Reds need to get something out of next two games or they will completely squander early season good will from supporters.
After five weeks of play, Toronto FC was supposed to have stamped its new-found authority on soccer in this part of the world.
And it started off well. A raucous home crowd of nearly 48,000 watched their beloved Reds stand toe-to-toe with the reigning MLS champions, kicking and fighting their way to a 2-2 draw with the Los Angeles Galaxy to open the CONCACAF Champions League knockout stage with a bang.
In the return leg, Toronto shocked the continent by playing the star-studded Galaxy off the Home Depot Center pitch and claiming a massive 2-1 win to advance to the semifinal round - and a pair of dates with Mexican giants Santos Laguna.
Last week at BMO Field, TFC once again traded blows with a much more fancied opponent, literally scrapping to a 1-1 draw with Santos in a card-filled slugfest that set the tone heading into tonight's semifinal closer.
If you were to judge Toronto's season so far based solely on the Champions League, you'd have to think that Aron Winter's squad is fulfilling its potential. A mid-season overhaul last year brought about a sea change in playing tactics and personnel, and the Reds' form to close out 2011 showed signs of promise that, finally, Canada's first MLS team was going to give its faithful supporters something to cheer about in 2012.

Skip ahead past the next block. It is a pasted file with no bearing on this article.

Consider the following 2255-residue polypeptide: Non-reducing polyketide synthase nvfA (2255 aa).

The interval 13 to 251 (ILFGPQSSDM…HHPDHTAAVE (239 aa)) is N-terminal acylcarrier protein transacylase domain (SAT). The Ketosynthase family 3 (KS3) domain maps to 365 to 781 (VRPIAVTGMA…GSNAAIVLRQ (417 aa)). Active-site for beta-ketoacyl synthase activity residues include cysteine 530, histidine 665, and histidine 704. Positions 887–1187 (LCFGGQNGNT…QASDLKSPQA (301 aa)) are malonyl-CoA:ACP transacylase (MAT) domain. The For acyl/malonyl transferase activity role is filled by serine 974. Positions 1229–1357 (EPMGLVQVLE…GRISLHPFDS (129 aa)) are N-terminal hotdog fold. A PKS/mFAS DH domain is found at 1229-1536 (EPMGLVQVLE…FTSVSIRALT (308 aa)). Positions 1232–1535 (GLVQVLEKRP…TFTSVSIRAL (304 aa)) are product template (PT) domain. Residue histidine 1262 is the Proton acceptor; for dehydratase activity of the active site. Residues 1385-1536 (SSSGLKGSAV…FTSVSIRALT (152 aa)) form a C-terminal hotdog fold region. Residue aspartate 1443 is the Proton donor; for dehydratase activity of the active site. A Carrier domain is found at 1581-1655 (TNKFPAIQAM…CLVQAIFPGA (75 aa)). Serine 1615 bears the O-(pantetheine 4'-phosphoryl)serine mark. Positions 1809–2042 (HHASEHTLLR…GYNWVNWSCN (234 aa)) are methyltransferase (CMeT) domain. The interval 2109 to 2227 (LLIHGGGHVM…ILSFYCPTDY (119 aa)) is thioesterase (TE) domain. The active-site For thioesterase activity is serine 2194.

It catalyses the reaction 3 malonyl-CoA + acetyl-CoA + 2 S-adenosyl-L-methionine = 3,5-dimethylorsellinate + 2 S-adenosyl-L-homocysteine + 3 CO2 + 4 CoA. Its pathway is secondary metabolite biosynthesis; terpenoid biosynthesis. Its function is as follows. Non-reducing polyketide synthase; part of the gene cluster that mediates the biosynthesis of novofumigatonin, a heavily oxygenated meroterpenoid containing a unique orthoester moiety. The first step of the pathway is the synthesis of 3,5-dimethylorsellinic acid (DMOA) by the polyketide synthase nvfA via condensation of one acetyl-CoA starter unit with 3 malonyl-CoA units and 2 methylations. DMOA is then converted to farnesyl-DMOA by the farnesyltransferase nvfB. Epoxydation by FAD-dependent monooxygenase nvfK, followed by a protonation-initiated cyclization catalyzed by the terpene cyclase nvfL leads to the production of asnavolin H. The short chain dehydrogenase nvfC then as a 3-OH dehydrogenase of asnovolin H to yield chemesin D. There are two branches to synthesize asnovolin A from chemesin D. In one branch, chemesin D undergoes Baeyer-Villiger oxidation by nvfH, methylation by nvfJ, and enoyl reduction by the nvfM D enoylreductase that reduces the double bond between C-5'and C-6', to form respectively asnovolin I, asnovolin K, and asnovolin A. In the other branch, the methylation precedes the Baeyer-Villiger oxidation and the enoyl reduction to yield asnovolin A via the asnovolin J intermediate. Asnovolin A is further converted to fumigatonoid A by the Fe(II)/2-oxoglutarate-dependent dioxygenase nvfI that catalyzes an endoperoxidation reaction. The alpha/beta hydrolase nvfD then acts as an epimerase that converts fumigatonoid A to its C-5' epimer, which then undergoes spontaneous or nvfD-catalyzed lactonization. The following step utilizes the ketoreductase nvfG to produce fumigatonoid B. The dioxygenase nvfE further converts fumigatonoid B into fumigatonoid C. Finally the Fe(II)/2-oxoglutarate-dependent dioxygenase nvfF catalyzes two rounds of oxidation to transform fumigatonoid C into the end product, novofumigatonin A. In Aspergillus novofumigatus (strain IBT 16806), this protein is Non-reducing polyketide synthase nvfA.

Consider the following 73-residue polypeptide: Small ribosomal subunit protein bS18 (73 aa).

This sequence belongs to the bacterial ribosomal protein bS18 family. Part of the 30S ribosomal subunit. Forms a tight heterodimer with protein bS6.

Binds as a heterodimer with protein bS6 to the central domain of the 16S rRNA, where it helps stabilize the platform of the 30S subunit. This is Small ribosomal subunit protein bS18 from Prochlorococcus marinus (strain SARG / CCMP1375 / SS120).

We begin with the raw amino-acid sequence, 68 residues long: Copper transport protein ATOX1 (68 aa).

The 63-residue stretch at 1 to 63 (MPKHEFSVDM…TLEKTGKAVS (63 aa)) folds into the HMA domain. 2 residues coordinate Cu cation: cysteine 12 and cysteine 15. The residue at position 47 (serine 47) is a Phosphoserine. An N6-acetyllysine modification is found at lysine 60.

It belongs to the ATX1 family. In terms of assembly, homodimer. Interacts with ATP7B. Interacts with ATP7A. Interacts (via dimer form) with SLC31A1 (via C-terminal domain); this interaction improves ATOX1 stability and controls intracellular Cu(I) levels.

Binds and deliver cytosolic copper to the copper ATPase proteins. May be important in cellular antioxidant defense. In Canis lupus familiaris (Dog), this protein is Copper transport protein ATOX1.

And it's been mission accomplished in the continental championship.
But in stark contrast to TFC's Champions League form is the team's play in the league. Three straight losses to kick off the MLS campaign - including two very winnable matchups in Toronto - sees the Reds mired in last place as the only team in Major League Soccer to not have recorded at least single point so far this year.
Yes, it's still early, and Toronto's unexpected run through the CCL has masked the dreadful start to the MLS season, but the Champions League run will only last so long. A best-case scenario would have the Reds playing CCL football until the end of the month, but the very real possibility exists that tonight will mark the end of TFC's North American dream.
If that were to happen - and given the astronomical odds against TFC tonight in Torreon, it should be taken under heavy consideration by the team's fans - Toronto will be faced with a game on Saturday against arch-rival Montréal in which a win would be an absolute must.
If TFC bows out of the Champions League tonight and then loses in Québec on the weekend, the team will have suffered two massive psychological blows in the span of three days. And they'd be 0-and-4, with nothing else to look forward to except a huge hill to climb.
That's not exactly how Toronto fans envisioned things before the season.
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